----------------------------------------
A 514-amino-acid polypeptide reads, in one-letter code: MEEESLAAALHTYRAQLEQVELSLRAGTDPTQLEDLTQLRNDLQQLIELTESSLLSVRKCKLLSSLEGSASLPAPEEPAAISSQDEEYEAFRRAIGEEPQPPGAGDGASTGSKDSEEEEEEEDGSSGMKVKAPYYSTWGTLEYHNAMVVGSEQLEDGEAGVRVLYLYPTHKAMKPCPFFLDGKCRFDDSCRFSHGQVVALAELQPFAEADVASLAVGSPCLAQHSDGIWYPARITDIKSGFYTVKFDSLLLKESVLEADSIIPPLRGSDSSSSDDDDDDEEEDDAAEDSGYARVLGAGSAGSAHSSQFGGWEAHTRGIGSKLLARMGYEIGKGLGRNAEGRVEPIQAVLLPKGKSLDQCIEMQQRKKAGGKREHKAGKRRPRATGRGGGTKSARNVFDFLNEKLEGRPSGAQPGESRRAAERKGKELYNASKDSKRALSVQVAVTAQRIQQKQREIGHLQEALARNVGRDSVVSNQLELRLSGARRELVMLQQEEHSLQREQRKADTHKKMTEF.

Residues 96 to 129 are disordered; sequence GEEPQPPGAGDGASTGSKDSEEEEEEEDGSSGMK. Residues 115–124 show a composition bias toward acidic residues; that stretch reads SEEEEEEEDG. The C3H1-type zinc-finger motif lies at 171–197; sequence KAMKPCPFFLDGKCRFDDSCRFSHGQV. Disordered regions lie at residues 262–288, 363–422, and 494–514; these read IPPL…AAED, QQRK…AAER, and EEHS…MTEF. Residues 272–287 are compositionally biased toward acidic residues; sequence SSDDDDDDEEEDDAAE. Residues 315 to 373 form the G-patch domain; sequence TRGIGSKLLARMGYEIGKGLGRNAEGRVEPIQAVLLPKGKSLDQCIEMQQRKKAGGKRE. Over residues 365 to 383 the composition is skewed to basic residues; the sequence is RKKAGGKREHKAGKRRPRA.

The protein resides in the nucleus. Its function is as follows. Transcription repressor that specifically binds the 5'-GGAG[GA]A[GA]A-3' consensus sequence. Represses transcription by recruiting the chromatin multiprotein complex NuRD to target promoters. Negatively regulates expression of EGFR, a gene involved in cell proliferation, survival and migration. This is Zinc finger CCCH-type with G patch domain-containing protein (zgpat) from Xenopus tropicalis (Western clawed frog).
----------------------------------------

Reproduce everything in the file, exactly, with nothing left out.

A 514-amino-acid polypeptide reads, in one-letter code: MEEESLAAALHTYRAQLEQVELSLRAGTDPTQLEDLTQLRNDLQQLIELTESSLLSVRKCKLLSSLEGSASLPAPEEPAAISSQDEEYEAFRRAIGEEPQPPGAGDGASTGSKDSEEEEEEEDGSSGMKVKAPYYSTWGTLEYHNAMVVGSEQLEDGEAGVRVLYLYPTHKAMKPCPFFLDGKCRFDDSCRFSHGQVVALAELQPFAEADVASLAVGSPCLAQHSDGIWYPARITDIKSGFYTVKFDSLLLKESVLEADSIIPPLRGSDSSSSDDDDDDEEEDDAAEDSGYARVLGAGSAGSAHSSQFGGWEAHTRGIGSKLLARMGYEIGKGLGRNAEGRVEPIQAVLLPKGKSLDQCIEMQQRKKAGGKREHKAGKRRPRATGRGGGTKSARNVFDFLNEKLEGRPSGAQPGESRRAAERKGKELYNASKDSKRALSVQVAVTAQRIQQKQREIGHLQEALARNVGRDSVVSNQLELRLSGARRELVMLQQEEHSLQREQRKADTHKKMTEF.

Residues 96 to 129 are disordered; sequence GEEPQPPGAGDGASTGSKDSEEEEEEEDGSSGMK. Residues 115–124 show a composition bias toward acidic residues; that stretch reads SEEEEEEEDG. The C3H1-type zinc-finger motif lies at 171–197; sequence KAMKPCPFFLDGKCRFDDSCRFSHGQV. Disordered regions lie at residues 262–288, 363–422, and 494–514; these read IPPL…AAED, QQRK…AAER, and EEHS…MTEF. Residues 272–287 are compositionally biased toward acidic residues; sequence SSDDDDDDEEEDDAAE. Residues 315 to 373 form the G-patch domain; sequence TRGIGSKLLARMGYEIGKGLGRNAEGRVEPIQAVLLPKGKSLDQCIEMQQRKKAGGKRE. Over residues 365 to 383 the composition is skewed to basic residues; the sequence is RKKAGGKREHKAGKRRPRA.

The protein resides in the nucleus. Its function is as follows. Transcription repressor that specifically binds the 5'-GGAG[GA]A[GA]A-3' consensus sequence. Represses transcription by recruiting the chromatin multiprotein complex NuRD to target promoters. Negatively regulates expression of EGFR, a gene involved in cell proliferation, survival and migration. This is Zinc finger CCCH-type with G patch domain-containing protein (zgpat) from Xenopus tropicalis (Western clawed frog).